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Opening Arguments

Opening lines

The lead sentence or paragraph of a newspaper story tells you -- or should -- what the writer and editors think is the single most important point of the article. Here's The Associated Press on the anaylsis showing that property tax caps in Indiana are going to have a greater impact than expected:

INDIANAPOLIS — Property owners in Indiana are expected to save more than $70 million more on their tax bills in the next two years than originally predicted because of caps on property taxes, according to a new analysis released Monday.

Here's the Louisville Courier-Journal, same information, different emphasis:

INDIANAPOLIS — New limits on property tax bills will cost cities, counties and schools millions more dollars than expected in 2010 and 2011, increasing the pressure on some already-cash-strapped local budgets, according to legislative data released Monday.

I confess to liking the AP's version better, since I'm a property tax payer, and it's partly my money they're talking about. Here's the Fort Wayne Journal Gazette, playing it right down the middle, in the story's second sentence:

Although the news is bad for governments around the state that will receive less property tax revenue than originally estimated, it also means property taxpayers will save money.

I might have turned that sentence around -- "Property owners will save money, and governments around the state . . ." --  but I like that approach best of all, because it sets up a balanced discussion that the story mostly delivers.


tim zank
Tue, 10/06/2009 - 9:49am

One could almost say your favorite version is actually "fair & balanced". heh heh heh...

Knuth retort in 5,4,3,2,

kent strock
Tue, 10/06/2009 - 1:41pm

Speaking of journalistic standards I am wondering when you are going to publish this letter I sent in a couple of weeks ago.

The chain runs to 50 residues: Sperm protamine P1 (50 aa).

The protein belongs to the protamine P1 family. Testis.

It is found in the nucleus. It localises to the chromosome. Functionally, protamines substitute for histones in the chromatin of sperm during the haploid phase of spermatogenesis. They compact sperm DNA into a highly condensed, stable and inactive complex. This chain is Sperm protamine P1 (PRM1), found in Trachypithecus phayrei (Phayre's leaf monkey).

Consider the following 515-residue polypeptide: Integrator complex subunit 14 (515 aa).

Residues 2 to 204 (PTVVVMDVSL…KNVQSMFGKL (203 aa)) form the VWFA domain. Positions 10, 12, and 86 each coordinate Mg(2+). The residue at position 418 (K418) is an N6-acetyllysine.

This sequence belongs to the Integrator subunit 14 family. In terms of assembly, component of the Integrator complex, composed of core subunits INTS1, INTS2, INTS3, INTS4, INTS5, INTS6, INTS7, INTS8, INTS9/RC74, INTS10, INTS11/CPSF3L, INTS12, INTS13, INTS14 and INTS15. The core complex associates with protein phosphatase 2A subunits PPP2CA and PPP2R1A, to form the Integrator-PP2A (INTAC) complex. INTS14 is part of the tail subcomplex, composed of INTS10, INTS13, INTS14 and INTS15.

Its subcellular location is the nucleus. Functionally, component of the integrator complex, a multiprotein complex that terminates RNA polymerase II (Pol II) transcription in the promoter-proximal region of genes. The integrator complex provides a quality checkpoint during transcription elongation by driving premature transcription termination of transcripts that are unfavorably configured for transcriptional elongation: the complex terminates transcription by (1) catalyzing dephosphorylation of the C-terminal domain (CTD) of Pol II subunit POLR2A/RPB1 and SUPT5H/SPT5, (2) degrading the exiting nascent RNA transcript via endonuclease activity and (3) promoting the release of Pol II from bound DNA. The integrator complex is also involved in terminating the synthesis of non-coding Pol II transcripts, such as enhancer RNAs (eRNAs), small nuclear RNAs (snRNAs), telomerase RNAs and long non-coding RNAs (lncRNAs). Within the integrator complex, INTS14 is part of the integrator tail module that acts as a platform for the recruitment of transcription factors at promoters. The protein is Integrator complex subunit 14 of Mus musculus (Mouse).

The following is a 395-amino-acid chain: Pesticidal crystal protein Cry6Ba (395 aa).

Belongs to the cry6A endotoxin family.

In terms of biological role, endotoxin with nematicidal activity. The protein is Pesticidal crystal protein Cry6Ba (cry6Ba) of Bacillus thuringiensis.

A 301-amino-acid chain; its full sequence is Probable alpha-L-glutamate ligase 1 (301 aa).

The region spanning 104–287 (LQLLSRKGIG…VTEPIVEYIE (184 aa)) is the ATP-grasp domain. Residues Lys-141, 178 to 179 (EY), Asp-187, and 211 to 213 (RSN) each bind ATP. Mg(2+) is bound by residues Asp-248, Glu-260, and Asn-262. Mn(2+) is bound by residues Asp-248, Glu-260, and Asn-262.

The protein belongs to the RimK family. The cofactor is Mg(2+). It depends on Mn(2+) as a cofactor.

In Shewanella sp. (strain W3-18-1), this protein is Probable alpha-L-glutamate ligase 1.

It was very disappointing to see Kevin Leininger's front page editorial that masqueraded as a "news" story. The editorial entitled "Health care 'profit' does not equal 'exploitation" belonged, by ALL journalistic ethics, in the opinion/editorial section and should not be presented as an objective news story placed on the front page.

Leininger begins the editorial by quoting Edith Kenna from the group Hoosiers for a Commonsense Health Care Plan. I guess she questions the extent to which profit should play in our health care system. The problem with the piece is that we are never provided any information about the group and their ideas and argument

Leo Morris
Tue, 10/06/2009 - 1:48pm

We've received several letters on Leininger's column. Some have been published, some haven't yet. And I don't believe for a second that you were "disappointed." Venting about our "lack of standards and ethics" pretty much makes your day, doesn't it?

kent strock
Tue, 10/06/2009 - 3:04pm

No actually it doesn't. It dismays me. Not sure what that has to do with journalistic standards. When can I expect the letter to be published?

Tue, 10/06/2009 - 5:02pm

Leininger also had a front-page piece uncritically airing the views of a Dr. Menton, who despite having a Ph.D. from Brown believes the Earth is about 6,000 years old and evolution didn't happen. Menton is welcome to his beliefs, of course, but readers are ill-served if it isn't pointed out that Menton is considered a bit of a loon by virtually all other scientists. Readers could easily get the impression that Dr. Menton's views are mainstream science. Leininger writes well and enjoys arguing (don't I know it!), but his stuff belongs on the editorial page.

kent strock
Tue, 10/06/2009 - 5:10pm

It doesn't sound like it belongs on editorial page. Maybe the religion page.

kent strock
Wed, 10/07/2009 - 2:17pm

When Leo says, "And I don

Leo Morris
Thu, 10/08/2009 - 3:39pm

1. Your letter will be in tomorrow's paper.

2. Part of professionalism, as I understand it, requires us to do what we are supposed to do despite what opinions we might have. It does not require us not to have opinions or to refrain from expressing them.

3. And, at the risk of sounding tedious: Kevin Leininger is a columnist and, as such, speaks for himself and no one else, regardless of where his column runs in the paper. Columnists are given their forums because it is believed they write well and would create a strong presence to develop a following.

lewis allen
Thu, 10/08/2009 - 6:58pm

I've gotta agree with Leo on this one. Anyone who regularly reads Leininger's columns knows that it's his opinion. There's a pretty clear disclaimer included with each piece. And although I rarely share Leininger's views, I think he does a good job of presenting multiple views on any given topic, and in a generally respectful way.